Brandon Barr
Jim Black
Keanan Brand
Rachel Briard
Grace Bridges
Valerie Comer
Amy Cruson
CSFF Blog Tour
Stacey Dale
D. G. D. Davidson
Jeff Draper
April Erwin
Karina Fabian
Alex Field
Beth Goddard
Todd Michael Greene
Ryan Heart
Timothy Hicks
Christopher Hopper
Joleen Howell
Becky Jesse
Cris Jesse
Jason Joyner
Kait
Carol Keen
Krystine Kercher
Dawn King
Terri Main
Margaret
Melissa Meeks
Rebecca LuElla Miller
Caleb Newell
Eve Nielsen
Nissa
John W. Otte
John Ottinger
Epic Rat
Steve Rice
Crista Richey
Hanna Sandvig
Chawna Schroeder
James Somers
Robert Treskillard
Rachel Starr Thomson
Steve Trower
Speculative Faith
Fred Warren
Phyllis Wheeler
Jill Williamson

Review #2 of what you thought you knew: Tuck, by Stephen R. Lawhead

Tuck was definitely a fun read.  Let’s consider part of what made that possible… the Setup.

I think most of us have at some point enjoyed the Robin Hood tale.  The legend has been presented with a Disney twist to young folks, and they’ve been loving it since the 1973 release of the movie.  Of course pop culture has many references to Robin the Shrek slayer and his Men in Tights.  So the basic elements of the story are familiar.  Studying for an Elizabethan Travel Guide I wrote gave me some additional exposure to the story.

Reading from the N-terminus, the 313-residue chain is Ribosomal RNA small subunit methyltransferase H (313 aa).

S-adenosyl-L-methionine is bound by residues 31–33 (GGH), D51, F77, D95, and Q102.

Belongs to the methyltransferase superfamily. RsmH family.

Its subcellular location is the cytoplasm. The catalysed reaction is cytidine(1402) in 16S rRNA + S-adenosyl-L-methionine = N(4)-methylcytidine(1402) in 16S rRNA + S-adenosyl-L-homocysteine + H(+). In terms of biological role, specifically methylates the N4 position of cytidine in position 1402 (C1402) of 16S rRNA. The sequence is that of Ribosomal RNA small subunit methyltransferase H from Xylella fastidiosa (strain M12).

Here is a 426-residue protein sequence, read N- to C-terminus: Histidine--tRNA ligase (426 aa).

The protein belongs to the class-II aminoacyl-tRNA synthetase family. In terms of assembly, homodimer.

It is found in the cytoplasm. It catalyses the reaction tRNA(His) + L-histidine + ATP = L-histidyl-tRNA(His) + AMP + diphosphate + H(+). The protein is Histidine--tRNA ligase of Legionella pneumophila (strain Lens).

This familiarity with the story likely had a lot to do with why I never really felt lost jumping into the 3rd novel in the series.  There were times when I wished I knew more details from the first two novels; but I only wanted them, I don’t remember feeling like I needed them.  This not only gives Tuck the ability to stand on its own, but it makes the reader want to see how the author envisionend the rest of the tale in his first two books.  Hood (book 1) and Scarlet (book 2) are definitely on my reading list now.

So if you’re new to the series it will likely be better if you read the first two novels first.  But don’t feel like you have to wait.  Tuck carries the uninitiated reader well, especially if the reader is familiar with the tale of Robin Hood.

I don’t know enough to speak with authority on how historically accurate the book is.  Indeed there are a lot of questions surrounding the tale of Robin Hood and I would question whether anybody can truly say how it came to be.  But this telling of Rhi Bran y Hud is a believable one. 

And more on that in the next review.

To pick up a copy of Tuck, visit http://www.amazon.com/exec/obidos/ASIN/1595540873
For Stephen R. Lawhead’s Website, visit http://www.stephenlawhead.com/

For More Reviews, please visit the following sites from the Christian Sci-Fi Fantasy Blog Tour:
Brandon Barr
Jim Black
Keanan Brand
Rachel Briard
Grace Bridges
Valerie Comer
Amy Cruson
CSFF Blog Tour
Stacey Dale